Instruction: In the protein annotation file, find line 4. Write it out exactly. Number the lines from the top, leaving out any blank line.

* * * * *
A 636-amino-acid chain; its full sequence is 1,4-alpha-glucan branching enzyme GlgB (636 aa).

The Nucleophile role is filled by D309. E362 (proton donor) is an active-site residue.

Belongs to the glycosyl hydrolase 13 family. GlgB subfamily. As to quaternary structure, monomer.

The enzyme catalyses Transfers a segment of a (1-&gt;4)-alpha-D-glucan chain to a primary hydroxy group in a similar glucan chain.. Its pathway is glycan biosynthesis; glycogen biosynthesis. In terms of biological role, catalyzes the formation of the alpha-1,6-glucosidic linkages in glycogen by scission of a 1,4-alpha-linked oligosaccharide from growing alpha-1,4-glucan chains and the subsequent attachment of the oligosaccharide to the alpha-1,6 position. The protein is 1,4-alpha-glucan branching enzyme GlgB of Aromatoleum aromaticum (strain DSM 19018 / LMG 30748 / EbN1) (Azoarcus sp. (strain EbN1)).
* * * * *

The enzyme catalyses Transfers a segment of a (1-&gt;4)-alpha-D-glucan chain to a primary hydroxy group in a similar glucan chain.. Its pathway is glycan biosynthesis; glycogen biosynthesis. In terms of biological role, catalyzes the formation of the alpha-1,6-glucosidic linkages in glycogen by scission of a 1,4-alpha-linked oligosaccharide from growing alpha-1,4-glucan chains and the subsequent attachment of the oligosaccharide to the alpha-1,6 position. The protein is 1,4-alpha-glucan branching enzyme GlgB of Aromatoleum aromaticum (strain DSM 19018 / LMG 30748 / EbN1) (Azoarcus sp. (strain EbN1)).